Health care in the U.S. has improved in recent years but still lags behind other similarly wealthy countries, according to a new report.
The U.S. has seen declines in mortality, including infant mortality, as well as teen pregnancy, hospital-acquired conditions and the number of unvaccinated children, among other indicators, according to the Kaiser Family Foundation report released Sept. 10.
Two health indicators have stayed constant: the five-year survival rate for cervical cancer and the number of adults 50 and older who receive recommended screenings and preventative care.
Meanwhile, health-related quality of life has worsened and obesity has risen in recent years, researchers found.
Analysts compared the U.S.’s performance on the indicators with the average performance of comparable countries, including Switzerland, Netherlands, Austria, Belgium, Germany, Canada, France and the United Kingdom.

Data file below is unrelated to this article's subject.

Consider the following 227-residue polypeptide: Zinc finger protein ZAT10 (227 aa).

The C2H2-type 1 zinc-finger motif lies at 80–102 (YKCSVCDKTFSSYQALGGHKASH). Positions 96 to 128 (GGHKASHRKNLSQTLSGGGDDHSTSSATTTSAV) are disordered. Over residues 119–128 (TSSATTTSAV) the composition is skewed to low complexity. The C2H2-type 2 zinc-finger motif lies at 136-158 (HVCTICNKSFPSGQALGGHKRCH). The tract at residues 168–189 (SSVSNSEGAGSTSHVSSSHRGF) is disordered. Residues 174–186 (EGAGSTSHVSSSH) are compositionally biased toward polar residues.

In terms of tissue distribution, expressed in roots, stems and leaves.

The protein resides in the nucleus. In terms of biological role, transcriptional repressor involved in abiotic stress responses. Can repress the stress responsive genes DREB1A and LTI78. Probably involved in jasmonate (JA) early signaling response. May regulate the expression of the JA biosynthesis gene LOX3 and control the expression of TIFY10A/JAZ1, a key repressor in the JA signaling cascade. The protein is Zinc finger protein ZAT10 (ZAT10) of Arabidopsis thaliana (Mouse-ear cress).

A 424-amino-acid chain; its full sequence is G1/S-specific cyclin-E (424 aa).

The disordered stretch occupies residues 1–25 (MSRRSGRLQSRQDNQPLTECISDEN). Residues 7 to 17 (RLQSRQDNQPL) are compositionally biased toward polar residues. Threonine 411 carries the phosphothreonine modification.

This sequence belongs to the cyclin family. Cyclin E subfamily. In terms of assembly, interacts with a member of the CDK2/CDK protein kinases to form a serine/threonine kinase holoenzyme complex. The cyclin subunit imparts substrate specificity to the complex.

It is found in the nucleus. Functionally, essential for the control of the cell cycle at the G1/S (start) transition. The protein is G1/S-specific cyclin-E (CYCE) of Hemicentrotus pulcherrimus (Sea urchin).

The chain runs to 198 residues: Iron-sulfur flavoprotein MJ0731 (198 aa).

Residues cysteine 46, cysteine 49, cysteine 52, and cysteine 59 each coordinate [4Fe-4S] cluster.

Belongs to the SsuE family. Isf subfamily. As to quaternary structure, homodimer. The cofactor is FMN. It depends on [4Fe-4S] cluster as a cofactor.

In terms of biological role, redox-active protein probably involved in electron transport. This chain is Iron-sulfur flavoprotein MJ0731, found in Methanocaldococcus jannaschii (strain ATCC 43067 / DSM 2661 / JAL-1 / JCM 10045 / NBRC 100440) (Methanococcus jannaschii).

On average, the other countries showed better performance on 14 of the indicators studied. They had lower mortality rates, longer life expectancy at birth, fewer cost-related access barriers, shorter wait times for primary care doctor’s visits and less use of the emergency room for non-emergencies, among other results.
The U.S., however, performed better on five indicators, showing lower hospital admission rates for uncontrolled diabetes, shorter wait times for specialist doctor’s appointments, lower 30-day in-hospital mortality rates for some strokes and heart attacks, and lower mortality rates and better five-year survival rates for breast and colorectal cancers.
Despite the improvements the U.S. has seen in recent years, gaps in the health care system appear to be growing and more research is needed, the report concludes.
“It is relatively straightforward to report each year how much health care spending is growing,” the study states. “Even with an improved set of quality metrics — which would take years to develop — the story will always be more nuanced.”